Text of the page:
is an important nutrient needed for plant growth. In animals Ca2+
is found in bones and helps to maintain shape and structure. In plants
too, Ca2+ is important for cell shape and plant form. High
levels of free Ca2+ in the cell can be very toxic, and therefore
cells have many ways to control and maintain a low level of free Ca2+.
One way is to bind Ca2+ in plant cell walls and store Ca2+
inside the cell in internal compartments (called "organelles").
If the free Ca2+ increases in the cell, energy or ATP
is needed to carry or transport the excess Ca2+ into the stores
or out of the cell. The free Ca2+ in the cell is about 1000 times
lower than in the cell wall or organelles.
A plant needs to be able to sense changes in its environment and adjust
its growth accordingly or respond. As mentioned before, in many instances
the change in environment or signal is detected in one part of the plant,
but the growth response may occur in another part of the plant. The message
therefore has to travel within cells and tissues rather like the way information
from various parts of our bodies is carried to our brain.
This brings us to another very important role of Ca2+ in living
cells. Because the plant controls where and how much Ca2+ is
present, even very small changes in the amount of Ca2+ can be
detected by the cell. Changes in the environment or signals (such as an
increase or decrease in temperature) cause changes in the amount of free
Ca2+ in the cell. Ca2+ acts as a second messenger
so the cell can sense the signal and respond to it.
This particular experiment must be studied at school because it requires
the use of chemical solutions.
- Is Ca2+ required for the shoot gravitropic response?
- What effect do Ca2+ chelators ( chemicals that bind up
all the Ca in a solution) have on the gravitropic response?
- Does pretreatment with Ca2+ or the chelator affect the
will need the following materials:
3-4 week old Sunflower plants
Foam or sponge plugs
Styrofoam holder or a stand to hold the plugs so the plants are kept
Dark box, humid chamber or a cupboard- If you use a box be sure that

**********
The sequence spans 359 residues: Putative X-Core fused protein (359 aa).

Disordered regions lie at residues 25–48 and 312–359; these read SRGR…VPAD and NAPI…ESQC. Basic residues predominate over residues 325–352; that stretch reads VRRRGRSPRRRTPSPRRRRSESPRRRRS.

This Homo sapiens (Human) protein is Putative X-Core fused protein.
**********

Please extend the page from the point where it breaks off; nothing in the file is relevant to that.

the you place a pan of water inside or damp paper towels so that the
plants do not dry out.
Ca2+ solutions (50 mM - 0.735g CaCl.2H2o to 100ml H2O)
Ca2+ chelator (10 mM EDTA = Disosium Ethylene Diamine Tetra
Procedure (what to do)
- Sunflower seeds may be planted in potting soil in small pots. Fill
the pots with soil and wet thoroughly. Plant the seeds at a depth of
about 1/2 inch and cover with soil. Water plants regularly. Keep plants
in a greenhouse or on a sunny window sill.
- Each treatment will need a control (this is a plant that is handled
the same except it is not treated with Ca or EDTA. Pure water is a good
- Choose plants of the same size and shape for experiments and controls.
- Cut Sunflower stems at the soil level and immediately immerse the
cut end in water and cut the stem again at a slight angle under water.
(This will prevent the stem from drying out).
- Soak the foam plugs in the solutions and set them in the holder.
- Make a small opening in each plug to insert a plant.
- Using a ruler and a marker pen, mark the stem of the plant in inches
or cm so that you will be able to clearly see the region of the stem
that will elongate or bend.
- Set the holder with the plants in the dark, humid chamber so that
the plant are vertical, to give the plants time to absorb the chemicals.
- One hour later, turn the plants on their side, so that they are vertical
- Cover the chamber with a black cloth to prevent any light getting
in to the plants.
- Check the growth and bending every hour for about 2-3 hours.
- Q: Of the three solutions used, is there a solution that inhibits
growth or bending?
- Q: Is there a solution that accelerates growth or bending?
- Q: What do you think that this might suggest?
Observations:Calcium is important for plant growth and raises interesting
questions for the part played by calcium in gravitropism.
| Tropisms | Phototropism
| Gravitropism | Calcium